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70

The three "holes" are the result of the 3 carpels in coconut flowers, and three carpels is typical of the family Arecaceae (Palms). The "holes" are actually germination pores, where one is usually functional and the other two are plugged. The new coconunt shoot will emerge from the functional, open, germination pore. For further info and pictures, see this ...


47

Sugars in 100% natural fruit juices are chemically the same as in whole fruits. They mainly include glucose, fructose and sucrose: Apple nutrition data (expand the carbohydrate section) Apple juice nutrition data Sugars in whole fruits are "incorporated" into the fruit, which means the digestive system first needs to physically decompose the fruit and then ...


20

Seeds are spread by many mechanisms Wind dispersal: When air currents used to spread seeds. Often these plants have evolved features to facilitate wind catching, for example dandelions. Aka, anemochory. Propulsion & bursting: When seeds are propelled from the plant in an such as in these videos. This is called Ballochory. Water: Similarly to wind ...


20

Short answer Walnuts are classified both as nuts and drupes ('stone fruits'). background According to University of Wisconsin - Madison, Department of Botany , hickory and walnut can be classified both as drupes and nuts, but are best classified as nuts. Nuts fall into the class of indehiscent fruits: dry fruits that do not open when mature to shed their ...


18

It's probably Arbutus unedo, strawberry tree. Native to Mediterranean region and some part of western Ireland. Edit: I've just spot that you found it in California, so it's probably one of north american Arbutus species, eg. Arbutus menziesii.


13

It looks to me (although I'd want to use a microscope to check) like the black dots are xylem. When you cut the fruit, you've severed the xylem and also exposed the flat surface. Three main things have then happened: The increased surface area has led to the 'fleshy' part of the fruit contracting as the cells dehydrate. The stiffer, lignified xylem tubes ...


12

A true nut, botanically speaking, is a hard-shelled pod that contains both the fruit and seed of the plant, where the fruit does not open to release the seed to the world. Some examples of botanical nuts are chestnuts, hazelnuts, and acorns. A drupe is a type of fruit in which an outer fleshy part surrounds a shell (what we sometimes call a pit) ...


11

There are three types of endosperms encountered in botany - nuclear, heliobial and cellular. The endosperm of Cocos nucifera is both special and interesting. Initially, the cocunut is a nuclear liquid endosperm. Meaning, it is a coenocytic liquid tissue with lots of rapidly dividing nuclei. The reference I cite here (although pretty old), states that it is ...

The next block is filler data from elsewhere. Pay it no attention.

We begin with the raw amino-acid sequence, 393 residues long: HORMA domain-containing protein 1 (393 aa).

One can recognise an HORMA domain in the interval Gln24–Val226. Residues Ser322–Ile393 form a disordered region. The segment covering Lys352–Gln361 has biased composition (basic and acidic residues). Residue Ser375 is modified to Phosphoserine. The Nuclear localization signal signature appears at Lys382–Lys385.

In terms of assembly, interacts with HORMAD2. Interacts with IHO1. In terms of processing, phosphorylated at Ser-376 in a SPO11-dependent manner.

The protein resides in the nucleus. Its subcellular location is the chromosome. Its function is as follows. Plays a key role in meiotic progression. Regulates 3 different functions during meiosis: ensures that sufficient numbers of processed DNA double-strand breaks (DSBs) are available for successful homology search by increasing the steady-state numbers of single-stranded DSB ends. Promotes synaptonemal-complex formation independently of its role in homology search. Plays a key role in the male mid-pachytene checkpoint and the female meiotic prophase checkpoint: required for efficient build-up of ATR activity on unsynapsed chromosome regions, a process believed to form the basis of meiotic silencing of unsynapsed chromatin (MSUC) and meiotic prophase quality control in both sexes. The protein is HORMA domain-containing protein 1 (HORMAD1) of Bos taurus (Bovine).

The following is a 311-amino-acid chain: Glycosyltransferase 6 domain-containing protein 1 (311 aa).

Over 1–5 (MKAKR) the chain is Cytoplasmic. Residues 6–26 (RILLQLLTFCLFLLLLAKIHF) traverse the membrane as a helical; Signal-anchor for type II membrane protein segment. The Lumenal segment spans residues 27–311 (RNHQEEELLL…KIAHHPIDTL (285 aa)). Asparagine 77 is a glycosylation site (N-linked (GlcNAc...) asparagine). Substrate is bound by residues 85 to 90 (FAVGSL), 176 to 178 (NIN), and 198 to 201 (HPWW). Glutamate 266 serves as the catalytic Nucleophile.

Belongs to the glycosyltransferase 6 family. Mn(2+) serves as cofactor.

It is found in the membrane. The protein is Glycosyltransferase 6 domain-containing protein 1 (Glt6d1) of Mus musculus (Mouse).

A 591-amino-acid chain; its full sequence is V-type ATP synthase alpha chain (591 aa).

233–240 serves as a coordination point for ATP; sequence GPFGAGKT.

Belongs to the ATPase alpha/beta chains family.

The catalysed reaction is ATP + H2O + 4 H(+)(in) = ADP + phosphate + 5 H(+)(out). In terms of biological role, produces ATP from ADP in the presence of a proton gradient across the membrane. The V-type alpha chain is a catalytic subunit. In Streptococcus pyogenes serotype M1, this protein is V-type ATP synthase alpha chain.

11

They are not individual cells. In fact, the "juice sacs" (as they are known) are actually specialized, multicellular hairs: Juice sacs originate as multicellular hairs in which the interior of the enlarged distal part breaks down and fills with liquid. The juice sacs constitute the fleshy, edible pulp of an orange and are the source of the sweet juice. (...


11

The seed pods reminded me of the Apocynaceae, so I searched for "apocynaceae china" and found this University of Hawaii page where it is identified as Stemmadenia litoralis. However, a little more looking it seems Tabernaemontana litoralis may be the preferred name. There is some debate here. This book may hold the final answer regarding the genus. Your ...


10

Pumpkins, squashes in general, grow on vines, while apples grow on trees. Vines are fast growing and trees are not. Zucchini can be quite large; cucumbers, too. Pears, plums, peaches and other tree fruits do have a reduced variation in fruit size. While I do not know the answer to your question, my background in plant biology tells me that this is an ...


10

They are basically conjoined apples which share a common stalk. They are rare but do happen. Here is an article of one discovered in a backyard. conjoined apple discovered in a store (reference) It apparently happens because of bad weather conditions, stress and insect damage. Fused fruits are also found in the case of cherries, watermelons, peaches etc. ...


10

I think this looks a lot like a pale variety of Solanum Muricatum or Pepino dulce/melon/pear. It's native to South America, but I think that it would be able to be cultivated in India as well.


9

The reason for this is the oxidation of phenol residues in the banana (for example in the yellow color) which get oxidized by the enzyme Polyphenol oxidase (PPO) to melanins. The scheme (the image is from this website on food browning) looks like this (you can of course also use more complicated substrates): For further information, see these references: ...


9